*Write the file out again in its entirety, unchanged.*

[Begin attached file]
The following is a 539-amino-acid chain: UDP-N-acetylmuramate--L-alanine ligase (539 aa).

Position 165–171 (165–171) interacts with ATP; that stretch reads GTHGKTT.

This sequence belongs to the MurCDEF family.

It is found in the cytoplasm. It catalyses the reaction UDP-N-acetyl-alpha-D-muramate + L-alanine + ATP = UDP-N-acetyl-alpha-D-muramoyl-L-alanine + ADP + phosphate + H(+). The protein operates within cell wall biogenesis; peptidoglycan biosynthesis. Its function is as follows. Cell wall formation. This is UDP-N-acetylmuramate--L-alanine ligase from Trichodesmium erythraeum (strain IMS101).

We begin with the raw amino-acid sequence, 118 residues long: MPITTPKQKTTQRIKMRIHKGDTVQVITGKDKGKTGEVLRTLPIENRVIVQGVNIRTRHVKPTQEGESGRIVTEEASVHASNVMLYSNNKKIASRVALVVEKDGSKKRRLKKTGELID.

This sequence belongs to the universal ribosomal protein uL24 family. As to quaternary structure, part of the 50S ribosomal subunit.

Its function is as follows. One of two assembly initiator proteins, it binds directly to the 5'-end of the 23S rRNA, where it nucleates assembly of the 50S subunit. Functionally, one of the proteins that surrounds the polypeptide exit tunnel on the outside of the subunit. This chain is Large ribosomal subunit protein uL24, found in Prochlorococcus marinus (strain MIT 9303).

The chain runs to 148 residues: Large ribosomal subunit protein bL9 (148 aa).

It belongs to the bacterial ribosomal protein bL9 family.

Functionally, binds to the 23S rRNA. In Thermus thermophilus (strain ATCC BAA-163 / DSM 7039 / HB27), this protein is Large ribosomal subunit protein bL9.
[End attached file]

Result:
The following is a 539-amino-acid chain: UDP-N-acetylmuramate--L-alanine ligase (539 aa).

Position 165–171 (165–171) interacts with ATP; that stretch reads GTHGKTT.

This sequence belongs to the MurCDEF family.

It is found in the cytoplasm. It catalyses the reaction UDP-N-acetyl-alpha-D-muramate + L-alanine + ATP = UDP-N-acetyl-alpha-D-muramoyl-L-alanine + ADP + phosphate + H(+). The protein operates within cell wall biogenesis; peptidoglycan biosynthesis. Its function is as follows. Cell wall formation. This is UDP-N-acetylmuramate--L-alanine ligase from Trichodesmium erythraeum (strain IMS101).

We begin with the raw amino-acid sequence, 118 residues long: MPITTPKQKTTQRIKMRIHKGDTVQVITGKDKGKTGEVLRTLPIENRVIVQGVNIRTRHVKPTQEGESGRIVTEEASVHASNVMLYSNNKKIASRVALVVEKDGSKKRRLKKTGELID.

This sequence belongs to the universal ribosomal protein uL24 family. As to quaternary structure, part of the 50S ribosomal subunit.

Its function is as follows. One of two assembly initiator proteins, it binds directly to the 5'-end of the 23S rRNA, where it nucleates assembly of the 50S subunit. Functionally, one of the proteins that surrounds the polypeptide exit tunnel on the outside of the subunit. This chain is Large ribosomal subunit protein uL24, found in Prochlorococcus marinus (strain MIT 9303).

The chain runs to 148 residues: Large ribosomal subunit protein bL9 (148 aa).

It belongs to the bacterial ribosomal protein bL9 family.

Functionally, binds to the 23S rRNA. In Thermus thermophilus (strain ATCC BAA-163 / DSM 7039 / HB27), this protein is Large ribosomal subunit protein bL9.